The available spectral type and color data for late-type Pleiades members have been reanalyzed, and new reddening estimates are obtained. New photometry for a small number of stars and a compilation of H-alpha equivalent widths for Pleiades dwarfs are presented. These data are used to examine the location of the rapid rotators in color-magnitude diagrams and the correlation between chromospheric activity and rotation. It is shown that the wide range of angular momenta exhibited by Pleiades K and M dwarfs is not necessarily produced by a combination of main-sequence spin-downs and a large age spread; it can also result from a plausible spread in initial angular momenta, coupled with initial main-sequence spin-down rates that are only weakly dependent on rotation. The new reddening estimates confirm Breger's (1985) finding of large extinctions confined to a small region in the southern portion of the Merope nebula. 79 references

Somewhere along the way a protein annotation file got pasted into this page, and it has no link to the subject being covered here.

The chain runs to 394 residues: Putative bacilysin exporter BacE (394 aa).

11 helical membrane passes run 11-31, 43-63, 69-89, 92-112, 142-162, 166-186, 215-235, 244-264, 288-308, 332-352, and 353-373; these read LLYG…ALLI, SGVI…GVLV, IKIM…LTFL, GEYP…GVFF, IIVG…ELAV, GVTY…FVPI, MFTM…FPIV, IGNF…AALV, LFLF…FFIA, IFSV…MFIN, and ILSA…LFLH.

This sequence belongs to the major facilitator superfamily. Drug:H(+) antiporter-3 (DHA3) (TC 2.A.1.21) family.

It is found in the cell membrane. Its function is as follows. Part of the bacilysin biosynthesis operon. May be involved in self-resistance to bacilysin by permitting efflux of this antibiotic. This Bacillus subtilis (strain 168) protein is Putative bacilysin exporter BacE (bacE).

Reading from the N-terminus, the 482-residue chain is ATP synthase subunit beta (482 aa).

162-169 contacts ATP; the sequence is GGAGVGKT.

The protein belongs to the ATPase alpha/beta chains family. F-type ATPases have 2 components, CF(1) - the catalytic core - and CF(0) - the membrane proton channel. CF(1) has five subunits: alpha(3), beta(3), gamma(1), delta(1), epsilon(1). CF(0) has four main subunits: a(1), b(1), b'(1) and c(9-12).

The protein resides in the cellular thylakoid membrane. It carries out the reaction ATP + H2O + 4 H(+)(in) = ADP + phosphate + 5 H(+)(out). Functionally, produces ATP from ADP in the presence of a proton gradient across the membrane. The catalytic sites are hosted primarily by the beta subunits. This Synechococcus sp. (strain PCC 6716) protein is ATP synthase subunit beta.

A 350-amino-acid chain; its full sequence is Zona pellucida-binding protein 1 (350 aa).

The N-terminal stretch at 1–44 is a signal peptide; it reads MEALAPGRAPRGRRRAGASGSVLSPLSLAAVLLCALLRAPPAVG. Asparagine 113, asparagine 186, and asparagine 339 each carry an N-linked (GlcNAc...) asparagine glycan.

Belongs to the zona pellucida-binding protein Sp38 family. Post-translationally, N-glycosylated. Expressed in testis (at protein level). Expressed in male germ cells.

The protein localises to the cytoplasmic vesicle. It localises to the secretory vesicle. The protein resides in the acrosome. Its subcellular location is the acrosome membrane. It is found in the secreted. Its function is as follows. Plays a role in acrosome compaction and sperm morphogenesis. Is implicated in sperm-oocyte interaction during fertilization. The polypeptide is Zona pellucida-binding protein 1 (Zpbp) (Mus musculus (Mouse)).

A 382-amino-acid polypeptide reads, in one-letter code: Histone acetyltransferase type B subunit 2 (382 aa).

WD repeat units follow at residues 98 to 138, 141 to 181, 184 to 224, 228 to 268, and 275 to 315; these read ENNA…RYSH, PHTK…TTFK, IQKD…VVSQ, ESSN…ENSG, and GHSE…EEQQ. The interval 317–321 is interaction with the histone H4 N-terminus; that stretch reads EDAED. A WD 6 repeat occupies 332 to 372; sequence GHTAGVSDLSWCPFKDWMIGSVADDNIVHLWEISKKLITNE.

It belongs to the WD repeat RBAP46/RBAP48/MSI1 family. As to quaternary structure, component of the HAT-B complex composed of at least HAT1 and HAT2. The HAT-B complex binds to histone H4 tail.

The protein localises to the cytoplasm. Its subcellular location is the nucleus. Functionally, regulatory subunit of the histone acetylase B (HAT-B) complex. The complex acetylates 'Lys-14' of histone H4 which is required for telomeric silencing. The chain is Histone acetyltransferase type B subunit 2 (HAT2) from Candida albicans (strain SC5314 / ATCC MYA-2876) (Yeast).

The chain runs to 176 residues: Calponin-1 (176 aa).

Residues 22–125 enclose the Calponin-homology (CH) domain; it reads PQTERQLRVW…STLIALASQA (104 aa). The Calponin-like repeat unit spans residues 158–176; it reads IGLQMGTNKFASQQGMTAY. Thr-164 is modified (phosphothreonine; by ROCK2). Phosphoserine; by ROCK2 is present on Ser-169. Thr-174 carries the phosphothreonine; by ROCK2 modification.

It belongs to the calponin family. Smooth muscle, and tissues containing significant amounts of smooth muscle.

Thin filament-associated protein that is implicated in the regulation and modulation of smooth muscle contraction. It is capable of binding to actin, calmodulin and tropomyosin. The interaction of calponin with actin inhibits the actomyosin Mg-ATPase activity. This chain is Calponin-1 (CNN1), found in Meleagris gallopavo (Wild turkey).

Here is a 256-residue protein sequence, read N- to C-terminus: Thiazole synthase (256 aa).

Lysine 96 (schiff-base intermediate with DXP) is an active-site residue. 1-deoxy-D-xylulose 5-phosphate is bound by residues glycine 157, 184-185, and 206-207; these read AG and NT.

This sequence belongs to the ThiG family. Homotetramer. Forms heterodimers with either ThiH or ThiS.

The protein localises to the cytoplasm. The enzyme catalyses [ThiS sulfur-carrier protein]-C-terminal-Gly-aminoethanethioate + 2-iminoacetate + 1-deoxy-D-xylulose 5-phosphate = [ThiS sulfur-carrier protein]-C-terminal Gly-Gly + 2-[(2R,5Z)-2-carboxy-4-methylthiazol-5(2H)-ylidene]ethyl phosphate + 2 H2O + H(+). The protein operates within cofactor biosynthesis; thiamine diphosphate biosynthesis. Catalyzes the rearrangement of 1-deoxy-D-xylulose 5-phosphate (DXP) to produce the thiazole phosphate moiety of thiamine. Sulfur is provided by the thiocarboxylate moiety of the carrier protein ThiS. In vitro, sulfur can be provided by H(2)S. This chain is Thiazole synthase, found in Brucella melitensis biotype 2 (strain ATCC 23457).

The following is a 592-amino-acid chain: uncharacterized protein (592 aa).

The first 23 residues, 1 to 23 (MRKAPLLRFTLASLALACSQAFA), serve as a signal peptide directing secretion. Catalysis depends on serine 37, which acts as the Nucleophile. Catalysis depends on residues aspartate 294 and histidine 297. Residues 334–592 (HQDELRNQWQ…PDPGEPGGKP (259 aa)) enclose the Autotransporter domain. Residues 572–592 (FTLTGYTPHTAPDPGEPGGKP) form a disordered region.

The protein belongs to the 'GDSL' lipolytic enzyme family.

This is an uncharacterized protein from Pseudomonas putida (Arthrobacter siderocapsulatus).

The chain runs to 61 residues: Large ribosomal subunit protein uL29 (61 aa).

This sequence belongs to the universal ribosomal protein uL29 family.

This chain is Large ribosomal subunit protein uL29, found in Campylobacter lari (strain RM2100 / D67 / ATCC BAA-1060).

15. The distribution of rotational velocities for low-mass stars in the Pleiades

    Science.gov (United States)

    Stauffer, John R.; Hartmann, Lee W.

    1987-01-01

    The available spectral type and color data for late-type Pleiades members have been reanalyzed, and new reddening estimates are obtained. New photometry for a small number of stars and a compilation of H-alpha equivalent widths for Pleiades dwarfs are presented. These data are used to examine the location of the rapid rotators in color-magnitude diagrams and the correlation between chromospheric activity and rotation. It is shown that the wide range of angular momenta exhibited by Pleiades K and M dwarfs is not necessarily produced by a combination of main-sequence spin-downs and a large age spread; it can also result from a plausible spread in initial angular momenta, coupled with initial main-sequence spin-down rates that are only weakly dependent on rotation. The new reddening estimates confirm Breger's (1985) finding of large extinctions confined to a small region in the southern portion of the Merope nebula.

  16. DISK BRAKING IN YOUNG STARS: PROBING ROTATION IN CHAMAELEON I AND TAURUS-AURIGA

    International Nuclear Information System (INIS)

    Duy Cuong Nguyen; Jayawardhana, Ray; Van Kerkwijk, Marten H.; Damjanov, Ivana; Brandeker, Alexis; Scholz, Alexander

    2009-01-01